MeerKat

First MeerKAT radio telescope dish launched

Derek Hanekom, South African Science and Technology Minister, has formally launched the first dish of the MeerKAT radio telescope array in the Karoo, some 90 km west of Carnarvon. When completed, MeerKAT will have 64 such dishes.

“The MeerKAT is something concrete,” Hanekom told Engineering News Online . “It is a wholly South African designed and funded project. MeerKAT will be the world’s largest radio telescope when it is commissioned. It is a demonstration of our own South African capabilities.”

The dish is an offset Gregorian design with a diameter of 13,5 m and the complete antenna is 19,5 m tall and weighs 42 tonnes. The design means that there are no struts over the dish which could reduce or scatter incoming radio waves, thus increasing the sensitivity of the antenna.

When completed, all the MeerKAT dishes will be connected by 170 km of optical fibre cable and will be operated together as a single instrument from a control room in Cape Town.  MeerKAT is designed to be integrated into the international Square Kilometre Array (SKA) radio telescope, which will be co -hosted by South Africa and Australia.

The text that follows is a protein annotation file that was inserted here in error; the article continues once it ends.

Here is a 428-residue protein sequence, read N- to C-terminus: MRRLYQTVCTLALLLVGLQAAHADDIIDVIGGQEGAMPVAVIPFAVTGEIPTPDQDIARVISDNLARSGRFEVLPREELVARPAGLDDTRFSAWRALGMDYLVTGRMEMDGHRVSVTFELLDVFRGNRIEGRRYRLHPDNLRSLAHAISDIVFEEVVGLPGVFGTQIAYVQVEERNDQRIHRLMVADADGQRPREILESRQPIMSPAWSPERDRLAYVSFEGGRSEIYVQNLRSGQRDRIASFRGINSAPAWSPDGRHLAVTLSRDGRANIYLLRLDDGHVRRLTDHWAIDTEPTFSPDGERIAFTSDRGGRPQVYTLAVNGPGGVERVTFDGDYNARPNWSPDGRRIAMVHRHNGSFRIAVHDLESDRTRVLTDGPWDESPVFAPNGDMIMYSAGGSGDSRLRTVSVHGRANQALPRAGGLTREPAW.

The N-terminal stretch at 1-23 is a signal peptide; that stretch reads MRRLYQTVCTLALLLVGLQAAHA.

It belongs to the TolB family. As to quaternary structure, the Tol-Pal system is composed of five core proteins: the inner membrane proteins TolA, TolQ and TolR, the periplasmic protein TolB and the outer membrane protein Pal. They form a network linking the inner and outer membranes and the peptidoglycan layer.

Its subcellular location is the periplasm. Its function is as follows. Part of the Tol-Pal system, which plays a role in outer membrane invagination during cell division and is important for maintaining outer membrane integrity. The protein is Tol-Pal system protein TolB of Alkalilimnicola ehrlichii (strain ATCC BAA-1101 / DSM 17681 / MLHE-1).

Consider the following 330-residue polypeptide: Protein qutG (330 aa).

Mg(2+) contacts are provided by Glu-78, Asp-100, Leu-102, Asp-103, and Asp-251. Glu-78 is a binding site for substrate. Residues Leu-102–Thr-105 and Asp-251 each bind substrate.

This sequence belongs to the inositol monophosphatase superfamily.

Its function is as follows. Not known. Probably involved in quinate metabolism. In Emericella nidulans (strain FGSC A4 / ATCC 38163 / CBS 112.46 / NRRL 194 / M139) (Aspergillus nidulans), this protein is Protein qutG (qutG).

“In just two years from now, 64 dishes will be standing in the Karoo,” enthused Hanekom. They will be in addition to the seven, smaller and differently designed, dishes of the prototype KAT-7 array, which has now transitioned into an operational scientific instrument.

When Phase 2 of the SKA is developed, outstations will also be placed in other countries, including eight other African states: Botswana, Ghana, Kenya, Madagascar, Mauritius, Mozambique, Namibia and Zambia.

Hanekom also opened the MeerKAT Karoo Array Processor Building, which is a high-technology data processing centre built at the Karoo observatory site. The building is below ground level to help shield the dishes from radio frequency interference from the computers, processors and other electronic and electrical equipment housed in it. In addition, within the building these systems are housed in shielded rooms.

Source: Engineering News

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